Let us now leave the subject of Neo-Thomist attempts to patch up the Aristotelian theory of knowledge, and return to an examination of the original theory, this time with a view to its bearing on the mind-body problem. We shall restrict our attention to the distinction, vital to the Aristotelian tradition, between the "active" and the "passive" reason. Before we begin, let us remind ourselves that neither Aristotle nor the Scholastics conceived of soul and body as two changing, interacting substances, as did Plato and Descartes. The Aristotelians define the human soul as the substantial form of the human individual, who consists of matter and form as does any terrestrial substance. With qualifications which will be introduced at the proper place, it is the  human individual that acts, that does things, and not the soul; just as it is water that freezes, and not the nature of water. Let us also remind ourselves that even should it be necessary (which it is not) to recognize the existence of unique acts of "intellection" which are not explainable in terms of psychological laws relating to linguistic activity, this would not by itself force us to adopt a dualism of mind and organism as separate or separable things. The recognition would lead us to expand our list of irreducible laws; and therefore to expand our list of irreducible dispositional properties. But just as we are not led to postulate a new thing every time we discover a new property of what we have been taking to be one thing, so the mere recognition of an irreducible set of acts and dispositions relating to thought would not call for a thing dualism of mind and body.26 It is only if we could show either that acts of thought are found to occur apart from the acts and dispositions characteristic of biological organisms, or else that they are completely independent of the remaining acts and dispositions of the organism, that we should be justified in arguing either that they belong to a separate thing, or, at least, that they will not be touched by the organism's death. The first alternative is that of finding empirical evidence for the existence of disembodied rational spirits. This, of course, can be left in the capable hands of the Psychical Research Society. It is a modified form of the second alternative which we find in Aristotle. Let us now consider certain implications of the abstractive theory of thought, using as an example the proving of a geometrical theorem with the aid of a complex construction. We shall conceive of the process of proof as the successive grasping of ever more intricate relationships between the geometrical universals involved in the proof, a process culminating in the grasping of the proposition to be proved as necessitated by the relationships apprehended in the earlier stages of the proof. We remember that, according to the abstractive theory, one cannot grasp a geometrical universal unless an instance of that universal is present to sense or imagination. Again, one cannot think of a triangle unless one is grasping the universal Triangularity. Now, suppose that at a certain stage in the argument the inscription of a circle is required by way of construction. It follows directly from the abstractive theory that one cannot think of constructing a circle in sense or imagination unless one is already aware of a sensed or imagined Circle. Thus, if we ask, "By what rational process is the geometrician led to make a new construction?" the answer must surely be, "None." The construction cannot be caused, even in part, by the thought of the  construction, for the thought of the construction presupposes the construction! We can generalize this implication of the strict form of the abstractive theory. It is a necessary consequence of the theory that thought, abstracting the universals which define its subject matter from the data of the senses and imagination, must accept with natural piety what the senses and imagination offer it in the way of material for abstraction. The coming to have a kind of experience (sense or imagination) cannot have as its cause (in whole or in part) the thought of the kind of experience one comes to have. We must hasten to qualify the conclusion of the preceding paragraph, for Aristotle, taking a hint from the Socratic Doctrine of Recollection, worked out a most ingenious theory to avoid this consequence of the abstractive theory. Before giving Aristotle's solution of this problem, let us reformulate the difficulty as accurately and completely as possible. According to the abstractive theory of thought, the thought of X cannot be a causal factor in one's coming to experience a case of X, since in order to think of X one must already be experiencing a case of X. If this is the case, then sense and imagination yield material for coherent sequences of thought only per accidens. For example, imagination happens, owing to causes lying outside the intellect, to provide the series of imaginative constructions which make possible the grasping of ever more complicated relationships between geometrical universals which, according to the Aristotelian, is the process of arriving at a proof. There would seem to be only two ways (within a generally Aristotelian framework) of avoiding this consequence. The first -- relatively modern -- consists in distinguishing between "symbolic" or "substitute" thinking (which is characterized as a calculational activity of the imagination, a manipulating of symbols according to learned habits) and "real" thinking (which is a matter of grasping relationships between universals and other meanings). I took this approach myself in an earlier rationalistic stage of my philosophical development. Those who argue in this way insist that merely symbolic thinking rests on habits learned in connection with "real" thinking, which is abstractive in character. They seek to avoid the objection we have raised against the abstractive theory by claiming that a temporal process of thought is either a sequence of real thinking for which the orderly flow of abstractive material is  controlled by the rational or calculational habits of the imagination, or else is symbolic thinking through and through. Concerning this first theory we limit ourselves to two arguments. (1) Those who take this course undercut, as we shall see, the ground on which rests the Aristotelian conception of the active intellect. (2) Once systematic and "rational" processes are recognized which are not apprehendings of universals or other types of meanings, then even though one insists that such apprehendings must exist as the necessary conditions of the existence of "symbolic" thinking, one is open to a line of refutation which argues that "symbolic" thinking can be empirically accounted for without postulating such apprehendings. I have made it clear that in my opinion such a line of refutation would be successful. The other approach to our difficulty is that taken by Aristotle who, in common with almost all philosophers up to relatively recent times, overlooked the possibility of a psychology of linguistic activity which would interpret it as something other than a means of "expressing" and communicating "real" thinking. (Actually "real" thinking is a ghost of "linguistic" thinking which haunts the rationalist.) Aristotle27 realized that unless thought somehow had a hand in the flow of imagination, the occurrence of the right image at the right time which is necessary (on the abstractive theory) for systematic temporal processes of thought, would be a mere matter of chance. Unwilling either to admit this or to abandon the abstractive theory, and overlooking the possibility of invoking "symbolic" thinking, he had to find some way of reconciling the abstractive theory of discursive thought with his conviction that thought as well as hunger, fear, etc., was a causal factor influencing the human imagination. Somehow we must be thinking of what we are going to think before we think it. This "prior" thinking (which, in the nature of the case cannot be the abstractive thinking it is designed to explain) is the active reason or intellectus agens (nous poietikos). The term "prior" is, of course, misleading, since the active intellect is, for Aristotle, a ceaseless activity of knowing all essences and what they involve. It does not change, since it does not first know one thing, then another, but always all things. The active reason is a "part" of the soul of each rational being who is capable of a science of the world; but whether there is one active reason for all, and how the active reason is related to the forms are questions which Aristotle never answered, or to which his answers have been lost.  It is by the conception of the active intellect as a "part" of the human soul that Aristotle is enabled to hold that the flow of our experience is guided by thought -- guided in part, for clearly thought is not the sole cause of the course of experience; it competes with the appetitive nature of man. It is only by a complete misunderstanding of the requirements of the Aristotelian conception of thought that his active reason has so widely been interpreted as the act of abstracting the universal from the particular.28 The latter is an essential phase of temporal or passive reason which, "illuminated" by active reason, disengages the universal from the sensuous embodiment which the active reason, by influencing man's imagination in competition with other aspects of his nature, has made available to it. Discursive thought, for Aristotle, is the tenuous product of the impact on the imagination, which man shares with the brutes, of the unchanging and divine activity of pure thought which is the active reason. The latter is, of course, a thinking which is completely independent of sense, imagination, and temporal thought. It is therefore independent of the organism, and is not "touched" by death. It is the immortal "part" of the human soul. As is well known, it is the impersonal immortality of the Aristotelian active reason which the Thomists have converted, under the pressure of Christian Dogma, and with the aid of the central confusions of the perennial philosophy, into the immortality of the human soul. Their argument can be tersely analyzed into the following steps: (A) Each substance has only one substantial form. This is a direct consequence of the definition of a substantial form, since, properly understood, the substantial form of a substance is the unity of all the properties characteristic of that kind of substance. The error of maintaining that one substance can have a plurality of substantial forms comes from noting that higher level substances have properties of a kind which is also to be found in lower level substances -- the elephant can slide down the grassy slope -- while failing to note that these lower level properties of higher level substances take the form they do as bound up with the higher level properties of these substances. (See p. 546-7, above.) For the Scholastic it follows that it is a confusion to think of higher level substances as including lower level substances.29 It is said that the substantial forms of higher level substances include the substantial forms of lower level substances "virtually"30 by including their properties modified to fit their higher estate.  (B) Thus, the substantial form of a rational animal is a unity which involves all the properties characteristic of human beings. (C) But the substantial form of rational animals includes the intellectus agens or active reason. (D) Now the intellectus agens is not just a property in virtue of which man does things. It is not, in our terminology, a dispositional property as is, say, vision. It does things. It knows;31 and knows in a way which is independent of the organism. Therefore the human soul is not just a unity of properties, it does something; it knows. (E) Consequently, the human soul is not only the substantial form of the human individual, it is also a substance. For that which acts is a substance. (F) Since the human soul is a unity which is in one aspect immortal, it is immortal as a whole. Therefore the entire human soul with all its dispositional properties, both original and acquired, is an immortal substance. Now the crucial step in this argument is step C. Unfortunately it is a mistake. It by no means follows from the fact (granted that it is a fact) that human discursive thought could not occur without the influence of the active reason, that the latter is a part of the human soul, any more than it follows from the fact that without the sun the earth would not now move in an ellipse, that the sun is part of the earth. It is only because of the complete misunderstanding of the nature of a thing which we have traced in the course of our argument, that the active reason which (1) is not a dispositional property, and (2) is ex hypothesi completely independent of the organism, could be conceived of as "part" of the human substantial form. In general, it is only by pictorial thinking of the crudest sort that one can interpret the unity of a substantial form as other than a functional unity of dispositional properties. Indeed, it must not be just any functional involvement of dispositional properties (for, after all, the nature of gold includes the property of dissolving in aqua regia, and the nature of aqua regia includes that of dissolving gold) but only that sort of involvement which requires us to say that we are dealing with one thing rather than two. As the Averroists saw, what we have in the case of human reason (again, we are making the contrary-to-fact assumption that it makes sense to speak of an active reason at all) is two things, one of which, man, could not perform certain activities, i.e., think, unless the other, active reason, were influencing it (illumination). Another argument from the nature of thought to such an  independence of thought from the body as might back up the dogma of the immortality of the soul can be dismissed even more briefly. This time it is argued that the activities of "real" thought cannot be the acts of any organ (specifically, the brain), because universals are present in acts of organs only by way of actual exemplification, whereas in thought universals and other objects of intellect have being for thought or "intentional being." The argument continues (I quote from Mortimer Adler's What Man Has Made of Man, p. 179) as follows:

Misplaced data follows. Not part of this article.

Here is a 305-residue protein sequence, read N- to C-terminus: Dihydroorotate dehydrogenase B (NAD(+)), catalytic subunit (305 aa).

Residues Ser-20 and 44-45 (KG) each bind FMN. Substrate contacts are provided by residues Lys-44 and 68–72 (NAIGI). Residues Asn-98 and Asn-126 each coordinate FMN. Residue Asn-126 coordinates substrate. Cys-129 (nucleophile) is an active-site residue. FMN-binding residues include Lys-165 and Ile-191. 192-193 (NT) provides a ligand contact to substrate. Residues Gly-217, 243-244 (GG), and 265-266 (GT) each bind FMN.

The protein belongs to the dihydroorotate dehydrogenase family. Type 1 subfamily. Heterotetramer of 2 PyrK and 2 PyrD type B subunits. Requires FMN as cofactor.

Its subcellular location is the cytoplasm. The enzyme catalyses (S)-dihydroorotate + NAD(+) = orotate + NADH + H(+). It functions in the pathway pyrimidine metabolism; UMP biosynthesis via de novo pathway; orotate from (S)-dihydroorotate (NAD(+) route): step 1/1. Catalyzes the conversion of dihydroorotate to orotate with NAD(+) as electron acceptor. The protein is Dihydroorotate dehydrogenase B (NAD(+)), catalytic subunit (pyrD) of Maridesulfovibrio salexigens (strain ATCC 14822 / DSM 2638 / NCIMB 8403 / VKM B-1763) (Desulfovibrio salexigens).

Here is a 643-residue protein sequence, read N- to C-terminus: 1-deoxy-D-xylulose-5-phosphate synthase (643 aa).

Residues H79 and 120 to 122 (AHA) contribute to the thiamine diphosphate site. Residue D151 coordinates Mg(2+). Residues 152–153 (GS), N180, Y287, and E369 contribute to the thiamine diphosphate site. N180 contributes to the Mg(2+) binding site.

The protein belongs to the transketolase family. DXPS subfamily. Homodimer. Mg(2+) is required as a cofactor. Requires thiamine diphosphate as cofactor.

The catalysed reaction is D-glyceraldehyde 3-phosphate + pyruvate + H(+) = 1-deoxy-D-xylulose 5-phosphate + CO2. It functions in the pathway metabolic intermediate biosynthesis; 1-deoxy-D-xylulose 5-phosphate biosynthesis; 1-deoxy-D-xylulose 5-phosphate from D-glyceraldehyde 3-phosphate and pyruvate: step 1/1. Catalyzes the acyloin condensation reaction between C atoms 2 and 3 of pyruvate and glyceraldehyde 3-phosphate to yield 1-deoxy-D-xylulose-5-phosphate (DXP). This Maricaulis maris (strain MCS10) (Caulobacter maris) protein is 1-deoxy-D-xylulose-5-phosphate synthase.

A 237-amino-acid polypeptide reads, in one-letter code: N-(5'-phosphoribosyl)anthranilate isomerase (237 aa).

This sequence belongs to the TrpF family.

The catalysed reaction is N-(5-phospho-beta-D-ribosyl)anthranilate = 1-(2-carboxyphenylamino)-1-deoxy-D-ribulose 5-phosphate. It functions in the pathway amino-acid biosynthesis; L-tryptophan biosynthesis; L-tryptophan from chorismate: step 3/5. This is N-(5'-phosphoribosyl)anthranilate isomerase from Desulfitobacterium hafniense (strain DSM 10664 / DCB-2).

". . . (8) Therefore the intellect must receive universal forms. (9) But no form is universal according as it is received in matter. (10) Therefore intellectual reception must be immaterial, which is to say that understanding is not the act of a bodily organ. This last proposition is the capital premise for the conclusion that the soul, having this immaterial mode of operation, must also to that extent have an immaterial mode of being, and hence it is not only the substantial form of the body, but is capable of separate self-subsistence upon the corruption of the composite."